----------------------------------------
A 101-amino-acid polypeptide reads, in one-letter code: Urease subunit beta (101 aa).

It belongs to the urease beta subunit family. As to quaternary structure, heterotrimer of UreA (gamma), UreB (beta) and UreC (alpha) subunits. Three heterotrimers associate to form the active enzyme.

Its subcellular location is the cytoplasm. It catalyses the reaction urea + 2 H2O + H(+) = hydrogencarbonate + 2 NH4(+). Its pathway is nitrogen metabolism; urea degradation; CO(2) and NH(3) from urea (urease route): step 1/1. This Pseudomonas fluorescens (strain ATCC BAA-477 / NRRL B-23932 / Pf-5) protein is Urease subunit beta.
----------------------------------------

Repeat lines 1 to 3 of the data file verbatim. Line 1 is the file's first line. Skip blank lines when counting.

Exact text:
A 101-amino-acid polypeptide reads, in one-letter code: Urease subunit beta (101 aa).

It belongs to the urease beta subunit family. As to quaternary structure, heterotrimer of UreA (gamma), UreB (beta) and UreC (alpha) subunits. Three heterotrimers associate to form the active enzyme.

Its subcellular location is the cytoplasm. It catalyses the reaction urea + 2 H2O + H(+) = hydrogencarbonate + 2 NH4(+). Its pathway is nitrogen metabolism; urea degradation; CO(2) and NH(3) from urea (urease route): step 1/1. This Pseudomonas fluorescens (strain ATCC BAA-477 / NRRL B-23932 / Pf-5) protein is Urease subunit beta.